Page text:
Land Between the Lakes Recreation Area, Kentucky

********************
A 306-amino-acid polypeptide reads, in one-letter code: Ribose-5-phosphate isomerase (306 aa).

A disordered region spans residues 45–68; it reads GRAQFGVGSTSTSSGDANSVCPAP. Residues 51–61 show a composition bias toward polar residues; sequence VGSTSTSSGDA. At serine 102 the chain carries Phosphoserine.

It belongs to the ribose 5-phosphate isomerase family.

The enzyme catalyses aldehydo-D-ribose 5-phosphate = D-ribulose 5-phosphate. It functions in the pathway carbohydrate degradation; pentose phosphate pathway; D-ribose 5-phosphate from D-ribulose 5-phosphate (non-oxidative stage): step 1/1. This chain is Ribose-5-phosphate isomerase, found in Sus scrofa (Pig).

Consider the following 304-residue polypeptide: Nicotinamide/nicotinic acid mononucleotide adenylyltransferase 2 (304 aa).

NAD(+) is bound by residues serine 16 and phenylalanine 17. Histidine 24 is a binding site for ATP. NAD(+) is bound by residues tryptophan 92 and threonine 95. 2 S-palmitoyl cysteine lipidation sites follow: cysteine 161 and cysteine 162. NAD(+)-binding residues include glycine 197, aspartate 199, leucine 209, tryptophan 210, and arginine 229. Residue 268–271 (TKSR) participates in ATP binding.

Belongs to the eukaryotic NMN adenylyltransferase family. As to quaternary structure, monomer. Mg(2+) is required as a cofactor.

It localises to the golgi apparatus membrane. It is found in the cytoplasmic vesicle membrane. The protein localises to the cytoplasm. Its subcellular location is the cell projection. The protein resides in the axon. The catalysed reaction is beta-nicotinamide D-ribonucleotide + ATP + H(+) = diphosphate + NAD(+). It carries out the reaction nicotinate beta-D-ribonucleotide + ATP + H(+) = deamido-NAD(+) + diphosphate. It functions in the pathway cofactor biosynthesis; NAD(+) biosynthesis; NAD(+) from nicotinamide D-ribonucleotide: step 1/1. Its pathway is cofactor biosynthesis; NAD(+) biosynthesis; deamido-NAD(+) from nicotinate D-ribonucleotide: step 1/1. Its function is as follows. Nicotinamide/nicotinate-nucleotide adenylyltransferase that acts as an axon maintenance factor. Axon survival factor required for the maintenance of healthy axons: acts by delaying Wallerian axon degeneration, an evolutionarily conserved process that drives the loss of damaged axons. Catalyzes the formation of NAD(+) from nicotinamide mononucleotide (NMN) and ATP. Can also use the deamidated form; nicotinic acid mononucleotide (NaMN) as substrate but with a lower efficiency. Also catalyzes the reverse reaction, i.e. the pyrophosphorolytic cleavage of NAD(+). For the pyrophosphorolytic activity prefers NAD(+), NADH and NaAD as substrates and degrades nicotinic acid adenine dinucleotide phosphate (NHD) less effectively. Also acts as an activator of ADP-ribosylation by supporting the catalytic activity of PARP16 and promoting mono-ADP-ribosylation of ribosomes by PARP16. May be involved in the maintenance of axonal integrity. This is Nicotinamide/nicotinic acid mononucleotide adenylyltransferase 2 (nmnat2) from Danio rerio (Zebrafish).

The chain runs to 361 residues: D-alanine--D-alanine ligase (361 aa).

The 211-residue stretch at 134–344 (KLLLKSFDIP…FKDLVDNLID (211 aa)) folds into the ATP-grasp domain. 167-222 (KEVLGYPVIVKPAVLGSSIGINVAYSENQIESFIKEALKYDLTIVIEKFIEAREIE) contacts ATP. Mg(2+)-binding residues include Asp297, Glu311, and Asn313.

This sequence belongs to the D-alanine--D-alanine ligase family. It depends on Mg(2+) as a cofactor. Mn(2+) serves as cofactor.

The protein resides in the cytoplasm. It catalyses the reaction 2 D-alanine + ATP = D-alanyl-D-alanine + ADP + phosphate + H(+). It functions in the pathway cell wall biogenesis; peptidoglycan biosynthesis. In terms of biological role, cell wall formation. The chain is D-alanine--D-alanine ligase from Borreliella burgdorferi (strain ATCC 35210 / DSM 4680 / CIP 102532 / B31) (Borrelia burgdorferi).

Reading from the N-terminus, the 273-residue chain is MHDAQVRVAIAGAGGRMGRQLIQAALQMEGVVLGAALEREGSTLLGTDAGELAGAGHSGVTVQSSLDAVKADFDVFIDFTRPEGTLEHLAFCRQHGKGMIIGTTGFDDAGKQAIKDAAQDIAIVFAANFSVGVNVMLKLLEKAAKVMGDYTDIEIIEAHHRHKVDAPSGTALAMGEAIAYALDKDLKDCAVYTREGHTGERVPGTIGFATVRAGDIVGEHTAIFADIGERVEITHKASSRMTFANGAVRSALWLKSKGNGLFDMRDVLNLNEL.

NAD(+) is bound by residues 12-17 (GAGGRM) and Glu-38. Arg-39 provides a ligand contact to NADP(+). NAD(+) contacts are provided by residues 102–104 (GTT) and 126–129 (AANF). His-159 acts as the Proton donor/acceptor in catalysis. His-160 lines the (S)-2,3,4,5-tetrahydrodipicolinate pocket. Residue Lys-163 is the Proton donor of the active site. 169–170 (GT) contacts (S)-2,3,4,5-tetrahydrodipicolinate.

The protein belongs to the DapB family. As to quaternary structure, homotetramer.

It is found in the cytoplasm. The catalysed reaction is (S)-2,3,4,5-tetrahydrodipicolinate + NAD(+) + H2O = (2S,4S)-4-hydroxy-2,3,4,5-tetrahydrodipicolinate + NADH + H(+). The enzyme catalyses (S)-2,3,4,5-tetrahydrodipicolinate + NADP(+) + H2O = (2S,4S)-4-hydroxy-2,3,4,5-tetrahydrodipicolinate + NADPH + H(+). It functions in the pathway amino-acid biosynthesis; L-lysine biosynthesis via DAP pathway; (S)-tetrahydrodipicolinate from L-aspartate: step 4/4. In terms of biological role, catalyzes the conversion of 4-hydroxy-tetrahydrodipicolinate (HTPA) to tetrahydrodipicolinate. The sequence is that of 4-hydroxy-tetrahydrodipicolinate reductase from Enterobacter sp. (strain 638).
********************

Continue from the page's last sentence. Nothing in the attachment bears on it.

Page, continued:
Petey and I have covered quite a bit of ground since our last work gig in Dallas so I'll try and get an update while I've finally got a decent internet connection. Since Texas, we've hit Oklahoma, Arkansas, Missouri, Illinois, Kentucky, and Tennessee. I try and take the most remote roads I can find when headed somewhere and I can assure you, there are still many spots in the good old USA that have crap for internet. I'm a major slacker taking notes as I travel and if I don't update this blog every so often I tend to forget stuff. I'm currently in an actual campground (Townsend, Tn) just outside the Great Smoky Mountain National Park and unbelievably, they have decent internet. I'm laying up here for a couple of days to resupply, take on propane, oil change, laundry, pay the govt some money (crooked bastards), etc. Once all this is taken care of I'll be heading into the park to camp in search of black bears to photograph. I've got a full week before I need to leave the area and start working my way up to Akron, Ohio where I'll meet Tiffany for the next show. Speaking of Tiffany, she was able to take some time and ride along with us after Dallas while we worked our way to the next stop in St. Louis. We headed up through Texas, Oklahoma, and Arkansas before rolling into Missouri. We didn't really get to see or do much en-route as we had to be in St. Louis in four days. We also had a full day of some really hard rain along with high winds so spent one of those days just trying to get out of Texas. I haven't seen it rain that hard since I sat through a typhoon in Japan. Of course, we found some dirt roads in the Ozarks in search of a waterfall we had been told about. While having dinner at a little local restaurant with an all the sweet tea you can down along with all the fried food you can shove down your pie hole for $8.50, the waitress, who was very chatty, began telling us about this great waterfall after I inquired about what is the must see in the area. She thought on it a while and narrowed it down between the biggest Bass Pro Shop in the US or a waterfall up in the mountains. She told us it was rated the second most beautiful waterfall in the country. We were both silently questioning this prestigious rating as she ranted about its beauty. Her departing comment, with a heavy southern drawl, was "you can see it from the road". What she failed to mention was that "the road" was an unmarked dirt one about six miles off the nearest pavement. If we hadn't of run into some horse riders camped in the area I doubt we would have found it. In the Ozarks, they tend to be a little short on signage. Nice young girl, but she needs to put a couple of zeros after that 2 and brush up on directions. We ended up camping alongside "the road" right at the falls since it was almost dark once located. A little pasta and wine that night with the falls cascading in the background before leaving early the next morning. So it wasn't a total mileage grab getting to St. Louis. A little adventure was found.